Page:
I recently came across skill trees and was intrigued by the idea of them and liked the way they could be used in teaching and learning. It would be interesting to use this concept when doing lesson plans (sequencing, pre-requisites, etc.).
I think this would be a great tool to allow students to customise their journey (what skills to upgrade), as well as allowing them to visualise areas that they are strong in and areas that need improving. It would also be great to make connections between certain “nodes” (or branches) on the skill tree and specific careers, showing them where certain skills can take them.
Skill Trees (also known as talent trees) are a component that can add depth, fulfilment, and replayability to most any game. They are also great for easing in new gameplay dynamics by starting players with scaled-down versions that can be fully unlocked over time, or by delaying their acquisition so players are not overwhelmed at the start.
What is a Skill Tree?
Skill trees are an array of skills that start small, but that grow and branch out into a more robust organism. They are populated by “nodes”, which are tied to various components of the game (max health, regen, bonuses to income, movement speed, etc.).
Everything that the player is or does can be tied to nodes in skill trees. The nodes are unlocked as the player progresses in the game until a node is “maxed”. The base value of these nodes and their tiered bonuses are key ways for a designer to balance gameplay.
They can be unlocking mechanics that ‘gate’ the player from picking whatever they want, whenever they want. A certain number of low tier talents, or player levels, may be required to reach higher tiers. If a player is able to choose any talent at any time—the progression dynamics, and the “flavor of play” each tree brings will be lost.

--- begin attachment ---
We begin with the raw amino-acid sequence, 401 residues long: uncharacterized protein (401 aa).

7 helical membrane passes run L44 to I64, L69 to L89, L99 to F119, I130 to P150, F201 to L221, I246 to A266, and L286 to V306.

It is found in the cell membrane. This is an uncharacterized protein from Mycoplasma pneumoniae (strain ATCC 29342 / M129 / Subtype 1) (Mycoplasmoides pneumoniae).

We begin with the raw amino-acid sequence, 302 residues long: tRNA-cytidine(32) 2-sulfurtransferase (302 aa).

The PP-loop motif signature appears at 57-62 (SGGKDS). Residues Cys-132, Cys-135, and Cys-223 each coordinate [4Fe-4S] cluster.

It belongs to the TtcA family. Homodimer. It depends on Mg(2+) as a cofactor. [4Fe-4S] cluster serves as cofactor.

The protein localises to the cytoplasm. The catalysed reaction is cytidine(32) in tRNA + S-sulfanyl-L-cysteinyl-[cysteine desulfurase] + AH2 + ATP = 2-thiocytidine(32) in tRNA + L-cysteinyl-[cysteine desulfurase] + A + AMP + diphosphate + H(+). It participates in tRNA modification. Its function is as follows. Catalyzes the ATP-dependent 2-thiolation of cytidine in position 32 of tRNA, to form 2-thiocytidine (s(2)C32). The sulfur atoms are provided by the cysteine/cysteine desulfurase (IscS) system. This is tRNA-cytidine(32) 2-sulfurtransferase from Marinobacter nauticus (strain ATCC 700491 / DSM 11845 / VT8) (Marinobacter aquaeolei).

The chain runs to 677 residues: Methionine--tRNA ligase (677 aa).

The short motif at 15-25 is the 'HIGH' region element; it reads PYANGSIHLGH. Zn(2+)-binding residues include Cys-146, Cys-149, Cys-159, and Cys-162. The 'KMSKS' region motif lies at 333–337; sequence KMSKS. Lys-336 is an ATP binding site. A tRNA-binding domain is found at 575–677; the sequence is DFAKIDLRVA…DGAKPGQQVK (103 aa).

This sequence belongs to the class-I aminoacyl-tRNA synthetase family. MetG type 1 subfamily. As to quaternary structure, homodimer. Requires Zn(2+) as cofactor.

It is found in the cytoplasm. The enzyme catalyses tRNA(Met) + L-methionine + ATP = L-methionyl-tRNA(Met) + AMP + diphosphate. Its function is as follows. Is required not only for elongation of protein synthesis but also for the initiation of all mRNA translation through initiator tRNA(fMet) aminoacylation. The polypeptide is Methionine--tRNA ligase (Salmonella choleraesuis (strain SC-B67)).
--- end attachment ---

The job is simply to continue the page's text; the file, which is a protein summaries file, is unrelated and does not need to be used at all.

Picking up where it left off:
Why use Skill Trees?
They are fun little puzzles that empower the player to personalise the game into something they enjoy. This personalisation also feeds a common need for self expression. Though simple and isolated from play, the impact skills have on your game can be very meaningful.
There’s no better way to educate your player in what they can (eventually) do in your game than by having a talent tree that they’ll be looking over time and time again thinking about where they want to advance their character.
Talent trees can make your player feel empowered and surprise them. They can also be the carrot on the stick that keeps them playing so they can get that one talent that defines their build and items.
How to Use Skill Trees?
Pacing the progression of a talent tree is vital to making it a positive aspect of your game. Lower tier talents should be simple but potent, hooking the player immediately. Conversely, it’s best to add more complex aspects of the tree at higher tiers, to ensure the player is ready for these more complex dynamics.
Berry, J. (2013). Let’s Spec Into Talent Trees: A Primer for Game Designers. Retrieved 22 June, 2015 from http://gamedevelopment.tutsplus.com/articles/lets-spec-into-talent-trees-a-primer-for-game-designers–gamedev-6691